• petetalbot

      Thanks for weighing in JP and thanks for your vote on HB-246. That took some guts.

      Thanks for your comment, too, Mike, although a quick look at your voting record puts you to the right of Glenn Beck (like your vote against the Montana Children’s Health Insurance Program).

      • carfreestupidity

        As I understand it… The bill only exempts Montana manufactured firearms from federal regulation if they are sold in Montana? Please correct me if I’m wrong.

        • Rep. Mike Miller

          CFS – you are basically correct. A firearm made in Montana and that stays in Montana would be exempt – and it has to be stamped “Made in Montana”.

          The bill also excluded automatic weapons – so “machine guns” and a bunch of other weapons would still still regulated by the Feds. It did not attempt to overturn NFA 34 and GCA 68.

          The law suit is just an attempt to take some of the teeth and abuse by the Feds out of the Interstate Commerce Clause (ICC) as no interstate commerce is involved. Google on Wickard v Filburn> to see how Congress and the Feds abuse the original intent of the ICC.

          Medical marijuana is very close to the same issue. It is still illegal at the Federal level – although not being enforced which is causing major problems here in MT. The Feds regulate that using the ICC even though there is not supposed to be any interstate commerce – locally grown and locally consumed. IMHO, it should be up to the States to regulate it, not the Feds. Google on Gonzales v Raich for that decision.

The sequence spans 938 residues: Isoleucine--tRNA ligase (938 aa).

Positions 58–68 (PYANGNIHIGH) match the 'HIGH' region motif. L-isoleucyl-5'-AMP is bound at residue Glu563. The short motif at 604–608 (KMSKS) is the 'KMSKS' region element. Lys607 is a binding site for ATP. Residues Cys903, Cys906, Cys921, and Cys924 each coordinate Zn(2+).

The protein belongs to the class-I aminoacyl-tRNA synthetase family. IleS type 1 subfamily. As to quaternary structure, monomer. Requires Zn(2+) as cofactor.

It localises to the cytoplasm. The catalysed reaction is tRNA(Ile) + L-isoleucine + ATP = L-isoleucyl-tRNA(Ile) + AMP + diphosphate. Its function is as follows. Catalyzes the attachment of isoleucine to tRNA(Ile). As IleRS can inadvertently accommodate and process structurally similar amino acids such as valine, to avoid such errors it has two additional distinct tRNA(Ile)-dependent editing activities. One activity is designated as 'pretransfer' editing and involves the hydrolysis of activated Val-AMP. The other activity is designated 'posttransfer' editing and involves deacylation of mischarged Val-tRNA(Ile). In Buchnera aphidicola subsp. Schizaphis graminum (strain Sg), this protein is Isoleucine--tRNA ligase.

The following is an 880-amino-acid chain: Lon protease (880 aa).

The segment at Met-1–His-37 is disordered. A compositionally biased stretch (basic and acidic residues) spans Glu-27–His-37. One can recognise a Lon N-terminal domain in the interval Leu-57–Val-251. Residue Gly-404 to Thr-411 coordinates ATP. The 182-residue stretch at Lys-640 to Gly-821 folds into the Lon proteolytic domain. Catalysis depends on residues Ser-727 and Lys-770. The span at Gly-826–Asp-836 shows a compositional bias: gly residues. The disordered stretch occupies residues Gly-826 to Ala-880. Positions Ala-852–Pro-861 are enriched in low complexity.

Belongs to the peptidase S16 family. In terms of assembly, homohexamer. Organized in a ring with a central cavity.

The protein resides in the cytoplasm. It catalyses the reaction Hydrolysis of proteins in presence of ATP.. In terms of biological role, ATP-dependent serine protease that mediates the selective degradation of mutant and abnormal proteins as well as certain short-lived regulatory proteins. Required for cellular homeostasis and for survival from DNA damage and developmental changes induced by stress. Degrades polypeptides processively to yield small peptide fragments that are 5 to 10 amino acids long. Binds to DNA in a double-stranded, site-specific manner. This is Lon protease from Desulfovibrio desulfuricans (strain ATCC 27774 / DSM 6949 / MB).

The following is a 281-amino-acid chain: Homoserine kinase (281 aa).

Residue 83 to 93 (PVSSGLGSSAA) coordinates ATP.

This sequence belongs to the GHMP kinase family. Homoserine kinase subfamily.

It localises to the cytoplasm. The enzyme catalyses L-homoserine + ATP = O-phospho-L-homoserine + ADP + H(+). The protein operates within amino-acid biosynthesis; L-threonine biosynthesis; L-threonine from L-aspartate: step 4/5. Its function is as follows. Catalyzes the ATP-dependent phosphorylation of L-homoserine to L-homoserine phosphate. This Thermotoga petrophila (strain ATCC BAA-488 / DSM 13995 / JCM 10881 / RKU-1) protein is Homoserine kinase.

• Rep. Miller – Thanks for that good explain with extra info. Why I don’t like this law is I wonder how the state intends to regulate its law? How does it plan to ensure that MT made guns don’t leave the state?

            That’s the problem I see with this law – no way to enforce it, no plan to do it, and no ability to do it, either.

            I’m a little bummed at your comment to JP. A vote against something does not an anti-property rights or anti-state’s rights person make…

            In fact, I pay pretty close attention to the interim Water Policy Committee, and she has worked very hard and advocated quite passionately for senior water rights that aren’t currently being protected through the use of exempt wells. She also understands the lack of protection that private property rights have when septic seepage zones slop over on neighboring property – and impacting the neighboring property owners ability to place a domestic well.

            JP also proposed legislation – successfully – this past session to help protect private property values due to degradation from gravel pits – something that has been a horribly divisive issue in Gallatin County.